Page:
The first time I played Gaia, I played with two 10 year olds and an 8 year old. The second time, I played it with my wife, whose age I will sagely withhold. The third time I played, I played with a gaming group of 40 something men. Since then, it has seen regular rotation among each of those groups and, as of today, it remains a game that still gets a disproportionate amount of play among each (or some mixed configuration of each). This summarize the charm and appeal of Gaia.
In Gaia players take on the role of omnipotent world makers building a realm made up of six different biomes (look who paid attention in sixth grade biology): swamp lands; deserts; plains; woodlands and oceans. The objective of the game is to be the first player to get rid of, or place, all of your meeples. Simple enough, right? And in truth, the game is fairly simple. However, while the “how” of Gaia is relatively simple, simple does not equal boring. To the contrary, Gaia’s apparent simplicity may be its greatest asset.
Each player starts the game with two nature cards, one life card and five meeples of their chosen color. The remaining cards make up a draw pile. The nature cards, which feature each of the six biome types, are laid in a face down stack. Three of the cards are then turned face up. This makes up the nature cards draw pile. The life cards, which feature either city cards or food cards, are also laid out in a face down stack; however here only two cards are laid face up. The game also comes with various objective cards, a set number of these cards are laid out on the table, with the number of objective cards laid out increasing with larger player counts. Finally, there are several tiles that correspond with the biome types featured on the nature cards, with some tile types being rarer than others, that are laid out in stacks within easy reach of each of the players.
On their turn each player may take two actions which include: drawing a card from the draw deck array, playing a card to place a corresponding tile, playing a card to place animals on a tile of the appropriate type or playing a card to place a city on the tile on an appropriate type. The first action is self-explanatory, the player may draw a card for later use in the game; however no one player may ever have more than six card in their hand at a time.
The second and third actions are also fairly straight forward. Players may play a nature card that represents a land type of any kind, provided the stack of available tiles for that land type remain in the tile stack set up at the start of the game. Once the card is played it is laid in front of the player and a tile is drawn from the tile reserves and placed on a shared play area adjacent to a previously placed tile. Player may also play a life card that shows an animal types and lay four animal tokens (deer for land, fish for water) on the appropriate tile type. Some life cards allow players to lay the animal tokens on any type of land while other require them to be placed on specific land types.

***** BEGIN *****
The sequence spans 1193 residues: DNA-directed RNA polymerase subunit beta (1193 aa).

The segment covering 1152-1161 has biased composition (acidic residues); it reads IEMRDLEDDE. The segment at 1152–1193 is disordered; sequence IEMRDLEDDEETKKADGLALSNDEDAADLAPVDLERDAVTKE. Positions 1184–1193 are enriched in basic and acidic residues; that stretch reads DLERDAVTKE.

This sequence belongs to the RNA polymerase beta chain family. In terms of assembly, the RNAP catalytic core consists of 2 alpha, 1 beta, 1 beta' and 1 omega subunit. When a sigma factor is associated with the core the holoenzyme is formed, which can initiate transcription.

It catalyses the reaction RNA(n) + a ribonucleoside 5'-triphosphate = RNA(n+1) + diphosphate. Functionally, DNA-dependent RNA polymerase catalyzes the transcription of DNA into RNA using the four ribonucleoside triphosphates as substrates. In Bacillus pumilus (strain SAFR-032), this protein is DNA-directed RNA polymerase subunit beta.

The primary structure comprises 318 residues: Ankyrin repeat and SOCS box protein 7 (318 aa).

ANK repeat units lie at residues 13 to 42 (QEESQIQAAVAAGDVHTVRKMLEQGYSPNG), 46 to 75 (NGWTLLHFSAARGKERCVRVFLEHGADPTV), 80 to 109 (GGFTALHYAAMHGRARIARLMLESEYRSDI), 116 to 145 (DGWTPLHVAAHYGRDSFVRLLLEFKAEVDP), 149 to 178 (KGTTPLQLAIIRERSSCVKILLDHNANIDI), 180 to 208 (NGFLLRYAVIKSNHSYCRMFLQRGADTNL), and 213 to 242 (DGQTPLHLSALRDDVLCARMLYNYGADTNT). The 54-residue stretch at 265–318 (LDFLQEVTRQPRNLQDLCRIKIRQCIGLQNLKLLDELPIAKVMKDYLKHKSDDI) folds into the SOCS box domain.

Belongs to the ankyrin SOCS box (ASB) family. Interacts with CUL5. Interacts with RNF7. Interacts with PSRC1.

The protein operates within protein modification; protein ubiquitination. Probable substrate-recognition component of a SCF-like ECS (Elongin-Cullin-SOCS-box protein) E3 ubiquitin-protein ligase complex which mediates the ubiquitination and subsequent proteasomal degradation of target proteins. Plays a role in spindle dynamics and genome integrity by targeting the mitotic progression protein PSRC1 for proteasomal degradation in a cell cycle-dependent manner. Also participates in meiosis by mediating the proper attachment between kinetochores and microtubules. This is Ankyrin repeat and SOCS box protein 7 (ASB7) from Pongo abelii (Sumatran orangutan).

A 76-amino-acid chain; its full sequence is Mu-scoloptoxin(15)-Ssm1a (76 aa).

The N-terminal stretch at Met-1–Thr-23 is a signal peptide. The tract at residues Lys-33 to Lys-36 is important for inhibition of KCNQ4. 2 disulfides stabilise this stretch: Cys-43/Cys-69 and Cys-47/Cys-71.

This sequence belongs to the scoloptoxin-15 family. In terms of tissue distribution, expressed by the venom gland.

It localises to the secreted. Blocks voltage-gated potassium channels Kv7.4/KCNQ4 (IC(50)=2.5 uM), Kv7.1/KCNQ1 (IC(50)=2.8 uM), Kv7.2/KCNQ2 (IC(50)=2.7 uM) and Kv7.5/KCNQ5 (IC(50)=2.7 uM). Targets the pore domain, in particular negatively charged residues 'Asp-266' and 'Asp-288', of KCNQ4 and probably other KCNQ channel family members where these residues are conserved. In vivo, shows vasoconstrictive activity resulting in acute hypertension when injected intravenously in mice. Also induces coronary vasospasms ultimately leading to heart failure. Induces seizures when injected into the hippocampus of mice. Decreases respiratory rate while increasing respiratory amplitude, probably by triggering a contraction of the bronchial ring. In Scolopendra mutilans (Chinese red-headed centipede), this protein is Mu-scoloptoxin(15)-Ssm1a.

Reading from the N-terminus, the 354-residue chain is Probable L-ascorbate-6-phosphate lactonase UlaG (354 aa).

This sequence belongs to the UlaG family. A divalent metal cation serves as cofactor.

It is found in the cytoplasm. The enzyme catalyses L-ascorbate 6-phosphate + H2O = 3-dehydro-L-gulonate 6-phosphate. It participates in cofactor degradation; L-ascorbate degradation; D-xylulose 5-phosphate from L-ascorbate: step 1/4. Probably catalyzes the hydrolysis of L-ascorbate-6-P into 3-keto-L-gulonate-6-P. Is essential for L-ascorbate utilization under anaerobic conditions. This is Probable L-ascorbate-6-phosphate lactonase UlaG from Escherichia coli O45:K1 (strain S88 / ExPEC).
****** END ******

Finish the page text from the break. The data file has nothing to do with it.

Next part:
If a player plays a nature or life card that creates a completed set that corresponds with an exposed and available objective card, i.e. the player plays a fourth desert card and one of the visible and available objective cards requires four deserts cards, then that player must take one of their meeples and place it on the relevant objective card. That objective has now been satisfied and other player may not place a meeple upon the objective.
The fourth action makes up the heart and soul of the game. After several tiles have been laid, players can place a city card, drawn from the life deck, on top of an appropriate tile provided at least two of the tile’s bordering conditions have been met and thereafter place one of their meeples upon that city. At the bottom of each tile are four icons, these icons show the types of tiles that must surround the city in order for its bordering conditions to be met. For example, a tile may have a grasslands icon on its upper left corner, meaning it must be placed on a grassland tile. That tile may also have a food icon, a desert icon, a sea icon and a tree icon along its bottom border, meaning the tile upon which the city is placed must be adjacent to a tile either of one of these types or which has food tokens upon it.
However, other players may supplement a previously placed city’s requirements by placing a tile that meets one of the city’s unmet conditions next to it, earning the right to place a meeple upon the space. Players may also, deplete the requirements of a previously places city by placing a city card on one of the tiles that previously met the city’s conditions, triggering the removal of meeples or the removal of city cards, depending upon the number of border conditions that remain after the city’s placement. Additionally, at the start of the turn of each player that has meeple within a city which relies upon food conditions the citizens of that city must be fed by removing a food token (each tile starts with four food tokens) from adjacent tiles.
Play continues like this until one player has placed their last meeple on a tile or objective card. That player is declared the winner at the game ends at that time.
The game also has various other rules options including an ability to wrest control of a city from another player, the ability to satisfy all of a city’s need a place a second meeple on a tile, or the ability to play special power cards, such as tornados, volcanos, earthquakes and other natural disasters in order to add more player interaction and alter the board conditions or configuration.
Any assessment of the quality and appeal of this game must begin with the components, and specifically the game art. While the meeples, tiles and cards, though of good quality, are fairly standard, the stylized art is a pleasure to behold. The images, colors and lines are evocative and infinitely appealing. While all of the tiles of each land type is largely the same, details infused upon each tile create slight and charming variations. Moreover, each of the city tiles are truly unique invoking the architectural styles of various cultures in a light and whimsical storybook style. Moreover the graphic design is clear and appealing, with each icon being easy to discern and distinguish.